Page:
Horizontal Distribution of Temperature in Oceans

  • On an average, the temperature of surface water of the oceans is 26.7°C (80°F) and the temperature gradually decreases from equator towards the poles.

Horizontal distribution of temperature of ocean water


  • The rate of decrease of temperature with increasing latitudes is generally 0.5°F per latitude.
  • The average temperatures become 22°C (73°F) at 20° latitude, 14°C (57°F) at 40° latitude, and 0°C (32°F) near the poles.
  • The oceans in the northern hemisphere record rela­tively higher average temperature than in the southern hemisphere.
  • The highest temperature is not recorded at the equator rather it is a bit north of it. The average annual temperature of all the oceans is 17.2°C (63°F).
  • The average annual temperatures for the northern and southern hemispheres are 19.4°C (67°F) and 16.1°C (61°F) respectively.
  • The variation of temperatures in the northern and southern hemispheres is because of unequal distribution of land and ocean water.
  • The decrease of temperature with increasing latitudes in the northern Atlantic Ocean (figs. below) is very low because of warm ocean currents.

Horizontal distribution of temperature of Atlantic Ocean Water


  • The average temperature between 50°-70°N latitudes is recorded as 5°C (41°F). The decrease of temperature with increasing latitudes is more pronounced in the southern Atlantic Ocean.
  • The highest temperature of surface water of the oceans is at 5°N latitude whereas the lowest temperature is re­corded between 80°N and the north pole and between 75°S and the south pole.
  • The average annual tempera­ture of the Pacific Ocean is slightly higher than the Atlantic Ocean (16.91 °C or 60°F) and the Indian Ocean (17°C or 60.6°F).
  • The lowest (3.3°C or 35.94°F) and the highest (32.2°C or 89.96°F) temperatures of the oceans are recorded near New Scotland and in the western Pacific Ocean respectively.
  • The highest tem­perature of the Indian ocean (25°C or 82.4°F) is re­corded in the Arabian Sea and Bay of Bengal but the enclosed seas of the Indian Ocean record still higher temperatures (Red Sea = 32.2°C or 90°F and Persian Gulf = 34.4°C or 94°F).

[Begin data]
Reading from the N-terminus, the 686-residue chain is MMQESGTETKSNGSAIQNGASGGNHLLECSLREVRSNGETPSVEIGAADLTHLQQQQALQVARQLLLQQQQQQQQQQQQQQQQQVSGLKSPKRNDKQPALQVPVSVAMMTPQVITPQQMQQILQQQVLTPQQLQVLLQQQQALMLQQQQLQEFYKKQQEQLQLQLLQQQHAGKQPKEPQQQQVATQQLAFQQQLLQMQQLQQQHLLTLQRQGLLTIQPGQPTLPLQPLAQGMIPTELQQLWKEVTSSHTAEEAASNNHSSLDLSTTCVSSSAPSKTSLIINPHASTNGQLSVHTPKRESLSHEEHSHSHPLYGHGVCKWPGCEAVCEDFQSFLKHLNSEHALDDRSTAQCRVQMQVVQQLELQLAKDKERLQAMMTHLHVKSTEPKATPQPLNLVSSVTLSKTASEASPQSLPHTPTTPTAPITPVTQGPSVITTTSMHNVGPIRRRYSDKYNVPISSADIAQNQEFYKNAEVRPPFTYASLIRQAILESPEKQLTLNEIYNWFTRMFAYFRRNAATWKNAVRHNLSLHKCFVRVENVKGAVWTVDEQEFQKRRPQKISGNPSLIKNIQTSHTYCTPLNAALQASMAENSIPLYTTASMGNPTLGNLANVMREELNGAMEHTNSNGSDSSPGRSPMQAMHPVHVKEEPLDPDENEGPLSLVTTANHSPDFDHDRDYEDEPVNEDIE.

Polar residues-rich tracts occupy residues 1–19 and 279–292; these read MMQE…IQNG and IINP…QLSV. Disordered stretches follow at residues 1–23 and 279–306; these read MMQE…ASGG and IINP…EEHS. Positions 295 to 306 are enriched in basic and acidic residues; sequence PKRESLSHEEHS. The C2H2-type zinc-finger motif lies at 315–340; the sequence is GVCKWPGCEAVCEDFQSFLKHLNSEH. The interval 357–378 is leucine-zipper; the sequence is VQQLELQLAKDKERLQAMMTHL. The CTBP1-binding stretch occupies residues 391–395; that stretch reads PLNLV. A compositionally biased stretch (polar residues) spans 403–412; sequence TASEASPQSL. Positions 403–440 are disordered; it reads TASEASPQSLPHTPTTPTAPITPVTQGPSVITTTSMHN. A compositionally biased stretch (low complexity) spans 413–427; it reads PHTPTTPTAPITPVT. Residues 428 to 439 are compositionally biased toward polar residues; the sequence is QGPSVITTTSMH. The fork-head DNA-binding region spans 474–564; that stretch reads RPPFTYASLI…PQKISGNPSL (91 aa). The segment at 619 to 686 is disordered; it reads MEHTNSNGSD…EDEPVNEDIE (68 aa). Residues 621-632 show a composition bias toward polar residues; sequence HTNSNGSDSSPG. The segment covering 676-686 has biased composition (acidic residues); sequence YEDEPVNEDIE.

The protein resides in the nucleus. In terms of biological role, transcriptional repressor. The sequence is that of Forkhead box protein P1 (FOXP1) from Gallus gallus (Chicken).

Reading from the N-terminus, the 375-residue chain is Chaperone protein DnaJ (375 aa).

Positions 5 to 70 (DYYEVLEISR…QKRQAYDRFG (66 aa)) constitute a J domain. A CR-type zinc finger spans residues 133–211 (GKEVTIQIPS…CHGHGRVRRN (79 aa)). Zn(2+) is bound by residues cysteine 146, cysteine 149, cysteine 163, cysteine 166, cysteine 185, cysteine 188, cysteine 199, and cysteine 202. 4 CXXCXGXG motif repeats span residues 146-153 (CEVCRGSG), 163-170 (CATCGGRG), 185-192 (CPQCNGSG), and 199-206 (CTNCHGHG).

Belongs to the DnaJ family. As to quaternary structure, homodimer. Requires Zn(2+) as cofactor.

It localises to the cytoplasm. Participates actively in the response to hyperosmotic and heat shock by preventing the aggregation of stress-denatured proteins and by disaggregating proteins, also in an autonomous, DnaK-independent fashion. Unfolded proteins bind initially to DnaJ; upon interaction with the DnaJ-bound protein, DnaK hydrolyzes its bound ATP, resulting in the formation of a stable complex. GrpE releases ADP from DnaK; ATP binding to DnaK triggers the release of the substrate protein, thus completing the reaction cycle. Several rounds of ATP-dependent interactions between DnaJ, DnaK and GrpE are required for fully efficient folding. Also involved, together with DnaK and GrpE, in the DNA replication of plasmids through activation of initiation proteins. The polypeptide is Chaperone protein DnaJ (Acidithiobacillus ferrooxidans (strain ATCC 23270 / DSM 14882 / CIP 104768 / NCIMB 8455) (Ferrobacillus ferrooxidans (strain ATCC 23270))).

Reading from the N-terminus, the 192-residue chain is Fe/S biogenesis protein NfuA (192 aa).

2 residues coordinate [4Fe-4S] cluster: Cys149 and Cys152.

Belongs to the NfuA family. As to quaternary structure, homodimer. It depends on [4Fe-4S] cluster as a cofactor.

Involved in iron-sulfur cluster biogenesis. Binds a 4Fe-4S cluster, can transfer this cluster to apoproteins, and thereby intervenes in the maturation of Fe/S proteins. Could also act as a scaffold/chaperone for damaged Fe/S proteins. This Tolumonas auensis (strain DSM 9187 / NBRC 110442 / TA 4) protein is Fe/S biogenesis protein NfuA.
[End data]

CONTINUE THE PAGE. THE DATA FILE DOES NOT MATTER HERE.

• The average seasonal tempera­tures (February and August) of surface water of the oceans have been represented through isotherms .


Horizontal Distribution of Temperature of Indian Ocean Water


  • The temperature of the surface water of the oceans is higher than the air temperature above the ocean surface which means ocean surface gives off heat to the atmosphere.
  • This phenomenon influences the generation of oceanic circulation mainly sea waves and ocean currents.
  • It has been observed that the air temperature at the height of 8m from the sea surface between 20°N and 55°S latitudes in the Atlantic Ocean is cooler by 0.80°C than the sea surface.
  • There is a lot of variation in the heat emitted from the oceans to the atmosphere during winter and summer and this phe­nomenon causes differences of air temperature over the oceans and the continents mainly during winter season.
  • The temperature for January is 22.2°C higher over the oceans between 20° and 80°N, while in July it is 4.8°C lower.
  • The mean annual temperature is 7°C higher over the water meridian’.
  • The difference between air and sea surface tempera­tures causes fogs over the seas and the oceans.
  • This happens when warm air passes over a cold sea surface having the temperature below dew point of the air.
  • Consequently the air over the sea surface is cooled from below and sea fog occurs.
  • Generally, sea fogs are frequently formed during spring and early summer because air coming from over the land is warmer while the sea surface is still cold.
  • Sea fogs are very common in the high latitudes but are generally absent in the tropics.